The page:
There is enough scientific evidence to prove that wearing face masks reduces the transmission of COVID-19.
A video doing the rounds on Facebook shows comedian and GB News presenter Mark Dolan challenging the efficacy of face masks and urging everyone to reject them. In the video, Dolan claims, "If masks would have worked we would know by now, but for all of their damage, the figures would suggest they've delivered precious little." Dolan was arguing against the advice issued by Professor Susan Hopkins, chief medical adviser at the U.K Health Security Agency (UKHSA), urging people to wear face masks if they feel unwell to prevent the spread of flu.
In the video, which is more than six minutes long and was shared by Facebook page' GB News Fan' on January 5, Dolan insinuated that there is no evidence that face masks can protect against the spread of coronavirus. He claimed, "Despite us being three years on from the arrival of Covid, it seems that our public health is stuck in a time loop, demanding face coverings that did nothing to stop the spread." Terming the practice of wearing masks "foolish”, he argued that countries with strict masking rules still had a comparable number of COVID-19 cases as those with relaxed or no mask regulations. The video has been viewed over 35 thousand times and shared by more than a thousand users.
Ever since the science behind the spread of the SARS-CoV-2 virus became clear, the World Health Organization (WHO) has stressed the use of masks as a part of a "comprehensive strategy of measures to suppress transmission of COVID-19 and save lives." Guidance on the WHO website states: "Depending on the type, masks can be used for either protection of healthy persons or to prevent onward transmission or both." According to a Reuters report, in light of the spread of the XBB.1.5 subvariant in several regions, WHO officials urged countries to consider recommending wearing masks to passengers on long-haul flights as recently as January 10.
To back his claim that masks are ineffective in stopping the spread of the coronavirus, Dolan had relied on the comments made by one Dr. Colin Axon to the British daily The Telegraph. However, in his comments, Dr. Axon only refers to the "ineffectiveness" of cloth masks. Experts have long noted that the gaps between the material in woven cloth masks allow COVID-19 particles, but the same logic doesn't apply to more advanced masks.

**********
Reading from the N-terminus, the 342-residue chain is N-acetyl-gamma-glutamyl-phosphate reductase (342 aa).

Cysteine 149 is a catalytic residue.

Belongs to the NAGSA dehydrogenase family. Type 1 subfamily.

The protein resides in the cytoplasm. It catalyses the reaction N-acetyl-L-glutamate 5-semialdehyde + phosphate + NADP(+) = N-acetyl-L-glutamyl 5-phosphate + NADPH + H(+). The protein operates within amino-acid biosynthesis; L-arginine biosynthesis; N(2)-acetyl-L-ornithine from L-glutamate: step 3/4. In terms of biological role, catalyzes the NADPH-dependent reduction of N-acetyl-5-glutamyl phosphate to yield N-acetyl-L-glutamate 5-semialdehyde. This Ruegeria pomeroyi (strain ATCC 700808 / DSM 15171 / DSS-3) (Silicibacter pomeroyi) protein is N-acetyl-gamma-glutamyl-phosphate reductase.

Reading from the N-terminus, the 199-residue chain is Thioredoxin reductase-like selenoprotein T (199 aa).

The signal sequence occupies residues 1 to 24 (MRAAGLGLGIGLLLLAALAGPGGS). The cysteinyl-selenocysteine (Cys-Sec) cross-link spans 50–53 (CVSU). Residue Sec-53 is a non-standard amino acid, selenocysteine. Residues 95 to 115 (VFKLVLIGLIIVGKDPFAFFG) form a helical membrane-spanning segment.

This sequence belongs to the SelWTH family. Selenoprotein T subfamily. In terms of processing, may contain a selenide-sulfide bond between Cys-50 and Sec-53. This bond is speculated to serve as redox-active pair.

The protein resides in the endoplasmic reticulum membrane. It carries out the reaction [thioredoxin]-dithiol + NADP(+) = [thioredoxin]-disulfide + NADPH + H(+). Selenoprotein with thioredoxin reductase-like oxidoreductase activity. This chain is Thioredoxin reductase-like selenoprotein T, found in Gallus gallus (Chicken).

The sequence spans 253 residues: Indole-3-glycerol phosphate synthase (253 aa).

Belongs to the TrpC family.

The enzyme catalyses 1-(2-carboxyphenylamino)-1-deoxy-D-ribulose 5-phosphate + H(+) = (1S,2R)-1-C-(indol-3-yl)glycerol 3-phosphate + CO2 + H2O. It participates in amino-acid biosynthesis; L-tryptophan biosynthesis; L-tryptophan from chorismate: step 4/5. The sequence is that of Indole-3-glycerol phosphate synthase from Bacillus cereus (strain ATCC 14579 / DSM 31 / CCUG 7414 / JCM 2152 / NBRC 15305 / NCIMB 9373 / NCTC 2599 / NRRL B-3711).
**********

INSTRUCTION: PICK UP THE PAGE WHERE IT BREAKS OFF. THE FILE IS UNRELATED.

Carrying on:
According to the U.S. Centers for Disease Control and Prevention (CDC), masks and respirators (masks with filters like the N95 or KN95) offer different kinds of protection depending on their kind and use. "Loosely woven cloth products provide the least protection, layered finely woven products offer more protection, well-fitting disposable surgical masks, and KN95s offer even more protection, and well-fitting NIOSH-approved respirators (including N95s) offer the highest level of protection". Even the WHO recommends wearing a well-fitting non-medical mask in the absence of other options if the mask has three layers (inner layer of absorbent material, middle layer of non-woven non-absorbent material, and outer layer of non-absorbent material).
The CDC has also explained how masks can catch the droplets from a wearer's mouth and nose and stop them from spreading (i.e., preventing transmission). At the same time, masks also offer the wearer protection from external particles (including the COVID-19 virus). It should be noted that the UKHSA guidelines mocked in the viral video advise those who feel unwell to wear a face covering when stepping out, indicating this advice is about preventing transmission from ill persons to others.